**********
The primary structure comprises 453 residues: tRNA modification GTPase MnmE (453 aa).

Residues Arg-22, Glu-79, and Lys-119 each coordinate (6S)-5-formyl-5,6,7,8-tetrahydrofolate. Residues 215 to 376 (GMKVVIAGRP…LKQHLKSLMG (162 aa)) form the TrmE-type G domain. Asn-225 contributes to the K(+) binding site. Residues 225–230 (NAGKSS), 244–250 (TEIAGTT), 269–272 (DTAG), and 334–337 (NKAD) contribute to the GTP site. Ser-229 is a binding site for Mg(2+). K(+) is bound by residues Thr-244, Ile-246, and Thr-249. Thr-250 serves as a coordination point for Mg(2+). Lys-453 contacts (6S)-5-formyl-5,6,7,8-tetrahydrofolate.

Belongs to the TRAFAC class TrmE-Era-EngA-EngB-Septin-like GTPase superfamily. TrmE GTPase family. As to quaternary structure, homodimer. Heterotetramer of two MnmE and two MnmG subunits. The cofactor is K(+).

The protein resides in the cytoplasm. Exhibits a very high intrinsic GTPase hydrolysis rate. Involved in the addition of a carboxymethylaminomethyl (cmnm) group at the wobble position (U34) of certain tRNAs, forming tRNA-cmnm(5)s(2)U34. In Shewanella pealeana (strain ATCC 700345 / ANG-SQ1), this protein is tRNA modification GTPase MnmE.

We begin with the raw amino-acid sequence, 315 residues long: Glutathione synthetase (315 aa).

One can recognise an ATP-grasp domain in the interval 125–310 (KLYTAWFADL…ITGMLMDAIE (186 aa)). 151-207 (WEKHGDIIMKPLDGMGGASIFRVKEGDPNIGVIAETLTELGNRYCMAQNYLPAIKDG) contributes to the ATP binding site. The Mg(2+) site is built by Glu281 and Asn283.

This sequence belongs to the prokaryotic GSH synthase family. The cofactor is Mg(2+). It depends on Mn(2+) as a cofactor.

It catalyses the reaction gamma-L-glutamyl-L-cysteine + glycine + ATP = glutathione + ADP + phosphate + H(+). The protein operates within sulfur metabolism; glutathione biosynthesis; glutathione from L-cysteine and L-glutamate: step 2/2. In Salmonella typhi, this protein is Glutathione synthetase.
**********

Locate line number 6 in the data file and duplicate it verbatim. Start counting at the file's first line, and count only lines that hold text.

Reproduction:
One can recognise an ATP-grasp domain in the interval 125–310 (KLYTAWFADL…ITGMLMDAIE (186 aa)). 151-207 (WEKHGDIIMKPLDGMGGASIFRVKEGDPNIGVIAETLTELGNRYCMAQNYLPAIKDG) contributes to the ATP binding site. The Mg(2+) site is built by Glu281 and Asn283.